How close did the exquisite writer Sybille Bedford come to being killed by the Nazis? Born in 1911 outside Berlin and raised a Roman Catholic, she lived with her aged father, Baron Maximilian Josef von Schoenebeck, when her mother, his second wife, Elizabeth Bernard, Anglo-German Jewish, rich, and beautiful, was off with another man. At 22 Sybille blasted the Nazis in an essay for Klaus Mann's literary journal and they subsequently discovered her heritage and seized her bank accounts. She couldn't renew her German passport and couldn't stay abroad once it had expired, and without an income. That could
have led to the end. Enter Aldous Huxley's wife Maria who knew gay Auden had just gallantly wed Erika Mann to solve her citizenship problems. Said Maria, “We must get one of our bugger friends to marry Sybille.” They didn't need to look far; Auden's butler had been having an affair with an English army officer Terry Bedford, who agreed to be used. Now a British citizen, Sybille spent the war in America with the Huxleys and wrote three unpublishable novels imitating Aldous' style. After the war, she traveled to Mexico, found her exceptional voice, and wrote her legendary A Visit to Don Otavio. An absolute must read. Bruce Chatwin said of another book, “When the history of modern prose in English comes to be written, Mrs. Bedford will have to appear in any list of its most dazzling practitioners.” Bedford became friends with another wanderlust writer, Martha Gellhorn, and lovers with Eda Lord. She spent the 1950s to 70s loosely based in France, Italy, Britain, and Portugal.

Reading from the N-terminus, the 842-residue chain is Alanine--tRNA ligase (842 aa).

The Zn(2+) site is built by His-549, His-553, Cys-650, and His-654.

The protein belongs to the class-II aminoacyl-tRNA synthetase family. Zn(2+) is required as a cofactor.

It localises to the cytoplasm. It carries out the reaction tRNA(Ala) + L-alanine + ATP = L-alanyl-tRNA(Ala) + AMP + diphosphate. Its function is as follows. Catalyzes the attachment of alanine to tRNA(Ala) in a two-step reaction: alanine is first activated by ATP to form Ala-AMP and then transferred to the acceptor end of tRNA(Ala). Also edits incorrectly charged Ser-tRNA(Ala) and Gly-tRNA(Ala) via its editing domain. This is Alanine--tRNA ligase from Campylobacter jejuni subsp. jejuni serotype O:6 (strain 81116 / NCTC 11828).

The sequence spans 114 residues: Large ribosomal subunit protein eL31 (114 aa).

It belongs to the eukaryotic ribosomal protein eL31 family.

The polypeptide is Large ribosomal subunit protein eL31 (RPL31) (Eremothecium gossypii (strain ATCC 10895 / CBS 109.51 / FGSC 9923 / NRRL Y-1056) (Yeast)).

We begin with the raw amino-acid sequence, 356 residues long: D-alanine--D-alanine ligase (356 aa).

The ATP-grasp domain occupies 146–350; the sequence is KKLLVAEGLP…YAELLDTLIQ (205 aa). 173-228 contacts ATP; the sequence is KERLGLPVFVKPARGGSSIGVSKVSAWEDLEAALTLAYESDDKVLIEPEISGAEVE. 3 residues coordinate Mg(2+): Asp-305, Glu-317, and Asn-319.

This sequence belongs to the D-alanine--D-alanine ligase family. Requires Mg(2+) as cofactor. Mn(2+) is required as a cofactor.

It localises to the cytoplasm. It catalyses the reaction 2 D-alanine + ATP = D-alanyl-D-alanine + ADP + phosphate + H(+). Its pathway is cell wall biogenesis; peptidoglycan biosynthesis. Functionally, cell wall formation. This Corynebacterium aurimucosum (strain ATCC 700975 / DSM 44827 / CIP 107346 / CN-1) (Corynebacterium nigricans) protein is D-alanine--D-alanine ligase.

She also wrote four novels, one of which was a Booker nominee. The best is A Legacy, covering two Austrian-German families leading up to WWI. The queerest is A Compass Error, about a teenage girl's affair with a married woman. The most commericial is Jigsaw, again mining her formative years for a story about a girl shuttled between her unconventional mother in Italy and her father's uptight family in England. In her 90s she finally wrote her memoir, Quicksands, which nearly as obliquely covers a lot of the same ground as her autobiographical novels, including her lesbian relationships. V. S. Pritchett praised her mind as “radiant.” The finest essay about her is Joan Acocella's appreciation in the New Yorker. Bedford could be blunt; in that spirit, you're a bloody fool to skip her work.